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Complex Metallic Alloys for Applications in Magnetic Refrigeration

[ Vol. 8 , Issue. 2 ]


Benjamin Podmiljsak, Paul J. McGuiness and Spomenka Kobe   Pages 129 - 154 ( 26 )


This manuscript presents our patent for a more effective magnetocaloric material based on Gd5Si2Ge2 as well as its method of production. The material has high refrigeration capacities and, with modifications to its composition, it is possible to control the temperature at which its magnetocaloric effect is the largest. This effect was achieved by modifying the stoichiometry of the starting composition. First, the Si or Ge is replaced with Fe in the starting composition; then, there is an additional heat treatment and quenching of the alloy. This produces a novel microstructure and a magnetocaloric material with an enhanced refrigeration capacity. Although the magnetocaloric effect is slightly reduced as a result of this process, the iron indirectly affects the microstructure and thereby reduces the hysteresis losses that occur during the first-order structural transformation. Hysteresis losses, of course, have a very detrimental effect on the refrigeration capacity. We observe that even a small amount of iron increases the refrigeration capacity up to 12%. Furthermore, by changing the amount of iron, we can alter the temperature at which the magnetocaloric effect is the largest. This then increases the temperature range over which this material can be applied. The patent covers the process for improving the usefulness of magnetocaloric Gd5Si2Ge2-based alloys as a working material for a magnetocaloricbased refrigerator. These refrigerators are energetically more efficient and environmentally less harmful than regular compressor-based refrigerators.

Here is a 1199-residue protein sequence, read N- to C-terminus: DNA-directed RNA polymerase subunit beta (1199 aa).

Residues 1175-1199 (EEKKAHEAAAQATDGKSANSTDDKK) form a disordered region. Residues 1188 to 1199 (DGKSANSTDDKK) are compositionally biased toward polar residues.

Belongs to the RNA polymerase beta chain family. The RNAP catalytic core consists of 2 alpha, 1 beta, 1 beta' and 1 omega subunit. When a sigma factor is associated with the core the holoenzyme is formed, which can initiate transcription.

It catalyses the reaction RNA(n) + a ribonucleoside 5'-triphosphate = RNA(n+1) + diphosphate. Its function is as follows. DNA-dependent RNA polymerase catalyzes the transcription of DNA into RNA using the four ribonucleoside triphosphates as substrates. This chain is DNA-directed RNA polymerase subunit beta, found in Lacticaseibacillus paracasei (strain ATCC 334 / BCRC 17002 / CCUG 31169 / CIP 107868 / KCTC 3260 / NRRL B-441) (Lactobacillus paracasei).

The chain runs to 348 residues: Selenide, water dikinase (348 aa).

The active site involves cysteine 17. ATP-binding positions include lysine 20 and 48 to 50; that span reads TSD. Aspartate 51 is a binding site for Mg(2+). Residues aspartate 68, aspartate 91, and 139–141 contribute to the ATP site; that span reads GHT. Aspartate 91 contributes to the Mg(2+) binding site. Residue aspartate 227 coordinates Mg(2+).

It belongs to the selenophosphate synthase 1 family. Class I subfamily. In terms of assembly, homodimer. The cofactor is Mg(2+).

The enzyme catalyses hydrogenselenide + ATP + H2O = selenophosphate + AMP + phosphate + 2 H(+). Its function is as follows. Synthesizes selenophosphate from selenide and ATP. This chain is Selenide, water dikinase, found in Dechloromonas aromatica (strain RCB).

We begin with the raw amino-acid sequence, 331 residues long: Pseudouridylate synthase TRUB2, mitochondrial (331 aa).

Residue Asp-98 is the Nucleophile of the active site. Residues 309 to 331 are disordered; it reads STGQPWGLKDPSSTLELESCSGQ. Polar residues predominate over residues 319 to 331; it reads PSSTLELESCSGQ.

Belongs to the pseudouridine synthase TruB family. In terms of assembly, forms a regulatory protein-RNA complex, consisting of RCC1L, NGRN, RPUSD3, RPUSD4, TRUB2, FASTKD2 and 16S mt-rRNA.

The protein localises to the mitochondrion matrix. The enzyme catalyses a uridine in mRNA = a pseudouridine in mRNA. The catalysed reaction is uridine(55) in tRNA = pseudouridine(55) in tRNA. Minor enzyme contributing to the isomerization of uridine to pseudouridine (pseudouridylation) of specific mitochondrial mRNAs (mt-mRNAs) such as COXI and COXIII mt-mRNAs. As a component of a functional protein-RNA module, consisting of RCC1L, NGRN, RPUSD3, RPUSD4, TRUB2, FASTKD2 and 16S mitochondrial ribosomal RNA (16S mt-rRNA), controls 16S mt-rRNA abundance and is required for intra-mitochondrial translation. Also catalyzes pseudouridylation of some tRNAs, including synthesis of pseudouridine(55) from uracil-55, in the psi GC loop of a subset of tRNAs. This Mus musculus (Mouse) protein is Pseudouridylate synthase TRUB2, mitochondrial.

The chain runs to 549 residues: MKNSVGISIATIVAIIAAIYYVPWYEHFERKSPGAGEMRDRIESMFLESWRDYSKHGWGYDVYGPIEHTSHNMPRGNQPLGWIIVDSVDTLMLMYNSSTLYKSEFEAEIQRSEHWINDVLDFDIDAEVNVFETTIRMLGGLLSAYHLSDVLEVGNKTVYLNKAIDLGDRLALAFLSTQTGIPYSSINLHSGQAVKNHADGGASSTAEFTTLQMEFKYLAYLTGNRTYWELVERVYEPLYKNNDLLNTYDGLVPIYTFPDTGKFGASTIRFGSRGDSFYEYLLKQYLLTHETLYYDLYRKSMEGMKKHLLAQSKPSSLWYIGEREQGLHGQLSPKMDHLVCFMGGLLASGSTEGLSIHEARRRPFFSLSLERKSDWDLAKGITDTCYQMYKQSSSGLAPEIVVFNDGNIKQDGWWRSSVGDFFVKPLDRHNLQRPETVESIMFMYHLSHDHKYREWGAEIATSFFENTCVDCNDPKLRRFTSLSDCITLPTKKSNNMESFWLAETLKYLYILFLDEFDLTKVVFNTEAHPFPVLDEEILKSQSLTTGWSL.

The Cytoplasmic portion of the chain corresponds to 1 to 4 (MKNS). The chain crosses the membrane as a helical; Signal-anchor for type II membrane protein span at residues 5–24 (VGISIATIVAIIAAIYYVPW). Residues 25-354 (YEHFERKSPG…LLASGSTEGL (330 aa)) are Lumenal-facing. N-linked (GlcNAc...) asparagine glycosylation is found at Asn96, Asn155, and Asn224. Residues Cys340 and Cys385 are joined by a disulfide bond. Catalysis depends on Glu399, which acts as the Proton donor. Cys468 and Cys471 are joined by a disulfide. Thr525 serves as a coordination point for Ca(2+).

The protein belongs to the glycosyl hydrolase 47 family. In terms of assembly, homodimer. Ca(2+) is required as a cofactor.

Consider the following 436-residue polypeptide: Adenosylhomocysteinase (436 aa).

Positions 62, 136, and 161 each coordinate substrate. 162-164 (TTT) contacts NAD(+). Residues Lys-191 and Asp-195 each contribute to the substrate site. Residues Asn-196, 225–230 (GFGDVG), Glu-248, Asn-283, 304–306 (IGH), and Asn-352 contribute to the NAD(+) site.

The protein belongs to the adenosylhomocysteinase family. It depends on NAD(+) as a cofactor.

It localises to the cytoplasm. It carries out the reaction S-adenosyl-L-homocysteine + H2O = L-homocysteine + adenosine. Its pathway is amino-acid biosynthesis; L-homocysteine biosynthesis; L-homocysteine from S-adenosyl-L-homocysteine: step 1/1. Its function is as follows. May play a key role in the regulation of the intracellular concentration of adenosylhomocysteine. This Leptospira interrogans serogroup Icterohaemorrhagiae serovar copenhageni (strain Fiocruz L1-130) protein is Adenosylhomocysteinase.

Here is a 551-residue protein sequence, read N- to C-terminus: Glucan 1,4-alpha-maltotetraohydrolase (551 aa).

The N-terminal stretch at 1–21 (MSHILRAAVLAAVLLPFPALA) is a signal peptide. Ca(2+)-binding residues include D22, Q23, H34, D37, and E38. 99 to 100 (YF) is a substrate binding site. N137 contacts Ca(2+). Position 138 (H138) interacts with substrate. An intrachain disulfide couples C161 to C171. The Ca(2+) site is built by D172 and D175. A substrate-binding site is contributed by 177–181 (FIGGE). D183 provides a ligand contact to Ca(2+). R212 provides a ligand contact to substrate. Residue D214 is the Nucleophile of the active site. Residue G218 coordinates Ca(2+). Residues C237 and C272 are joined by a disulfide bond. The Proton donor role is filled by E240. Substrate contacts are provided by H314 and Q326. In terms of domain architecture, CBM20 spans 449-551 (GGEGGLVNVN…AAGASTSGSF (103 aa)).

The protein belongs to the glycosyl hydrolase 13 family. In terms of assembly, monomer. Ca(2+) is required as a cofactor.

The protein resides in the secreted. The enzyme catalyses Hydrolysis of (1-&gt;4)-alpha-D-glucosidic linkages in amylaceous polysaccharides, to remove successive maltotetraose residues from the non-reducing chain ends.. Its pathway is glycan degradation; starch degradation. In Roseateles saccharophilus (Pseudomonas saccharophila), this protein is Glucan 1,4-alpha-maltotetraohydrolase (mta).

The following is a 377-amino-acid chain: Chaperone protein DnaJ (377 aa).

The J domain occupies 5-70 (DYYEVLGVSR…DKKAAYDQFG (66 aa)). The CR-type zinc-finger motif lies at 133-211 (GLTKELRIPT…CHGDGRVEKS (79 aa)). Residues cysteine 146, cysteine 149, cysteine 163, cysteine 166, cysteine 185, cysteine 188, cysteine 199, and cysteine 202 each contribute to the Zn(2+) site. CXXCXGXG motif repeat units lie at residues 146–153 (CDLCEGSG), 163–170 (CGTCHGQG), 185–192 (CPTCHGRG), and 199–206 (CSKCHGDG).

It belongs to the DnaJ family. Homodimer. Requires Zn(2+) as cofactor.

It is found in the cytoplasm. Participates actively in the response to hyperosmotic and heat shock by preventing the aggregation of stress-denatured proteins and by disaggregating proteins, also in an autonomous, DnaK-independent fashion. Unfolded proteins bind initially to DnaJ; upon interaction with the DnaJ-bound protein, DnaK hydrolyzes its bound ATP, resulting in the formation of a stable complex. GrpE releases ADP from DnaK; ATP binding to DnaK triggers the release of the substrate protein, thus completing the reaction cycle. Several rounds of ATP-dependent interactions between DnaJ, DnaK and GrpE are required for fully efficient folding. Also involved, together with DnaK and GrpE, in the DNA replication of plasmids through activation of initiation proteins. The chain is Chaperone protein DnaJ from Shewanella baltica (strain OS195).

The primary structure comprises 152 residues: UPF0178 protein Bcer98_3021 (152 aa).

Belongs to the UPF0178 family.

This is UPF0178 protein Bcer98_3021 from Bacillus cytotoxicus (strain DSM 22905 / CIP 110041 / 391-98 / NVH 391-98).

Complex metallic alloys, crystal structure, hysteresis losses, intermetallic alloys, magnetic refrigeration, microstructure, refrigeration capacity, thermomagnetic properties.


Jozef Stefan Institute, Ljubljana, Slovenia.

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